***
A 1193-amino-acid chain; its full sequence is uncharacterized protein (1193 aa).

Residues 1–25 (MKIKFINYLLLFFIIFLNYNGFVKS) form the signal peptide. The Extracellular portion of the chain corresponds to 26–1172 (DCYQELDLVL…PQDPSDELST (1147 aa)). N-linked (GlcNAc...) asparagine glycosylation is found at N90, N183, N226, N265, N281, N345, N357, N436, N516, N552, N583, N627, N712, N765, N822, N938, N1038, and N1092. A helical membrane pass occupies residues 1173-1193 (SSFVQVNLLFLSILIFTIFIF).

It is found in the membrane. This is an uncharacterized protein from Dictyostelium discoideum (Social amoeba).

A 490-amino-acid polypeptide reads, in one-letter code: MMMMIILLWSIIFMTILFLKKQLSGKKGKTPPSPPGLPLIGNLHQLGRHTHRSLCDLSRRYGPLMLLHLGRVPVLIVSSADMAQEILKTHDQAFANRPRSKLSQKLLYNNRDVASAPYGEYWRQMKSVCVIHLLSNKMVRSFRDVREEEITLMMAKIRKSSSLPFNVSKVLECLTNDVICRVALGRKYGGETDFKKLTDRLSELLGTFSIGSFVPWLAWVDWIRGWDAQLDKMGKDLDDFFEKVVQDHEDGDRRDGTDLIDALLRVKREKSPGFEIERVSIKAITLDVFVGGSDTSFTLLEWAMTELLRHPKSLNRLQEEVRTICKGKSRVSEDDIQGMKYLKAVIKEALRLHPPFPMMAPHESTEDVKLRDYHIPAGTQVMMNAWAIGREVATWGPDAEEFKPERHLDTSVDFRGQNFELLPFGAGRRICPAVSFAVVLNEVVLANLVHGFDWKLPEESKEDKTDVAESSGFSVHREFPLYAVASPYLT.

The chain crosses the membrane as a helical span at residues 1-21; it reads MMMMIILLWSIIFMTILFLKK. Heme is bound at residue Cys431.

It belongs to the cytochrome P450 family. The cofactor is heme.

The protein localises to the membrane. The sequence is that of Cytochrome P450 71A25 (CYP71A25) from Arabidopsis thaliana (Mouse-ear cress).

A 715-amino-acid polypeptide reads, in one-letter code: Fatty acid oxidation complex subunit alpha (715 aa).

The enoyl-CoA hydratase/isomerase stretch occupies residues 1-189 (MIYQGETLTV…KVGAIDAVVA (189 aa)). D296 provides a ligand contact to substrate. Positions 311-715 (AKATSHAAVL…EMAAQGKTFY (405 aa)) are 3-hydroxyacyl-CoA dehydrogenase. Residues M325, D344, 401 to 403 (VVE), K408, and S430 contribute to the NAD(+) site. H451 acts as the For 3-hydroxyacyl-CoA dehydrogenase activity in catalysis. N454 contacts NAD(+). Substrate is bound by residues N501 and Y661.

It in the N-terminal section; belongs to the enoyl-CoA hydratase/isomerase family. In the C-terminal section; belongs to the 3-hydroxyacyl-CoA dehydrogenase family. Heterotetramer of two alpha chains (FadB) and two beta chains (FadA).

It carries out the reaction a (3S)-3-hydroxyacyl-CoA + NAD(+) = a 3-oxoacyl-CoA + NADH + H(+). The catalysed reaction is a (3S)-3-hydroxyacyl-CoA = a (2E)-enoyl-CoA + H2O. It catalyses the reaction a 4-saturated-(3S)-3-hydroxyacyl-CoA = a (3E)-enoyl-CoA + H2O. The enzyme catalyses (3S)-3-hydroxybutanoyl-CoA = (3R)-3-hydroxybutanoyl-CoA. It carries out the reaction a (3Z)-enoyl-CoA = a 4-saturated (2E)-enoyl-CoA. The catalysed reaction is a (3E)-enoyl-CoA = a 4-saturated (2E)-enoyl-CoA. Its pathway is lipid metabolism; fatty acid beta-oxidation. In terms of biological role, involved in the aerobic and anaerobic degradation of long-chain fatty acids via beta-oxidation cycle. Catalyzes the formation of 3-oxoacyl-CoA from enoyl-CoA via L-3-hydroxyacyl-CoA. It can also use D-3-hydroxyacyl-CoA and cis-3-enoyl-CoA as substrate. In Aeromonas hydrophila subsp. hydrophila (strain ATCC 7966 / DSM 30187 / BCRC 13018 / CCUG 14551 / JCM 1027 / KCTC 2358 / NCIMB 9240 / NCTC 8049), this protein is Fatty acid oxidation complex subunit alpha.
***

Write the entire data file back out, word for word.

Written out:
A 1193-amino-acid chain; its full sequence is uncharacterized protein (1193 aa).

Residues 1–25 (MKIKFINYLLLFFIIFLNYNGFVKS) form the signal peptide. The Extracellular portion of the chain corresponds to 26–1172 (DCYQELDLVL…PQDPSDELST (1147 aa)). N-linked (GlcNAc...) asparagine glycosylation is found at N90, N183, N226, N265, N281, N345, N357, N436, N516, N552, N583, N627, N712, N765, N822, N938, N1038, and N1092. A helical membrane pass occupies residues 1173-1193 (SSFVQVNLLFLSILIFTIFIF).

It is found in the membrane. This is an uncharacterized protein from Dictyostelium discoideum (Social amoeba).

A 490-amino-acid polypeptide reads, in one-letter code: MMMMIILLWSIIFMTILFLKKQLSGKKGKTPPSPPGLPLIGNLHQLGRHTHRSLCDLSRRYGPLMLLHLGRVPVLIVSSADMAQEILKTHDQAFANRPRSKLSQKLLYNNRDVASAPYGEYWRQMKSVCVIHLLSNKMVRSFRDVREEEITLMMAKIRKSSSLPFNVSKVLECLTNDVICRVALGRKYGGETDFKKLTDRLSELLGTFSIGSFVPWLAWVDWIRGWDAQLDKMGKDLDDFFEKVVQDHEDGDRRDGTDLIDALLRVKREKSPGFEIERVSIKAITLDVFVGGSDTSFTLLEWAMTELLRHPKSLNRLQEEVRTICKGKSRVSEDDIQGMKYLKAVIKEALRLHPPFPMMAPHESTEDVKLRDYHIPAGTQVMMNAWAIGREVATWGPDAEEFKPERHLDTSVDFRGQNFELLPFGAGRRICPAVSFAVVLNEVVLANLVHGFDWKLPEESKEDKTDVAESSGFSVHREFPLYAVASPYLT.

The chain crosses the membrane as a helical span at residues 1-21; it reads MMMMIILLWSIIFMTILFLKK. Heme is bound at residue Cys431.

It belongs to the cytochrome P450 family. The cofactor is heme.

The protein localises to the membrane. The sequence is that of Cytochrome P450 71A25 (CYP71A25) from Arabidopsis thaliana (Mouse-ear cress).

A 715-amino-acid polypeptide reads, in one-letter code: Fatty acid oxidation complex subunit alpha (715 aa).

The enoyl-CoA hydratase/isomerase stretch occupies residues 1-189 (MIYQGETLTV…KVGAIDAVVA (189 aa)). D296 provides a ligand contact to substrate. Positions 311-715 (AKATSHAAVL…EMAAQGKTFY (405 aa)) are 3-hydroxyacyl-CoA dehydrogenase. Residues M325, D344, 401 to 403 (VVE), K408, and S430 contribute to the NAD(+) site. H451 acts as the For 3-hydroxyacyl-CoA dehydrogenase activity in catalysis. N454 contacts NAD(+). Substrate is bound by residues N501 and Y661.

It in the N-terminal section; belongs to the enoyl-CoA hydratase/isomerase family. In the C-terminal section; belongs to the 3-hydroxyacyl-CoA dehydrogenase family. Heterotetramer of two alpha chains (FadB) and two beta chains (FadA).

It carries out the reaction a (3S)-3-hydroxyacyl-CoA + NAD(+) = a 3-oxoacyl-CoA + NADH + H(+). The catalysed reaction is a (3S)-3-hydroxyacyl-CoA = a (2E)-enoyl-CoA + H2O. It catalyses the reaction a 4-saturated-(3S)-3-hydroxyacyl-CoA = a (3E)-enoyl-CoA + H2O. The enzyme catalyses (3S)-3-hydroxybutanoyl-CoA = (3R)-3-hydroxybutanoyl-CoA. It carries out the reaction a (3Z)-enoyl-CoA = a 4-saturated (2E)-enoyl-CoA. The catalysed reaction is a (3E)-enoyl-CoA = a 4-saturated (2E)-enoyl-CoA. Its pathway is lipid metabolism; fatty acid beta-oxidation. In terms of biological role, involved in the aerobic and anaerobic degradation of long-chain fatty acids via beta-oxidation cycle. Catalyzes the formation of 3-oxoacyl-CoA from enoyl-CoA via L-3-hydroxyacyl-CoA. It can also use D-3-hydroxyacyl-CoA and cis-3-enoyl-CoA as substrate. In Aeromonas hydrophila subsp. hydrophila (strain ATCC 7966 / DSM 30187 / BCRC 13018 / CCUG 14551 / JCM 1027 / KCTC 2358 / NCIMB 9240 / NCTC 8049), this protein is Fatty acid oxidation complex subunit alpha.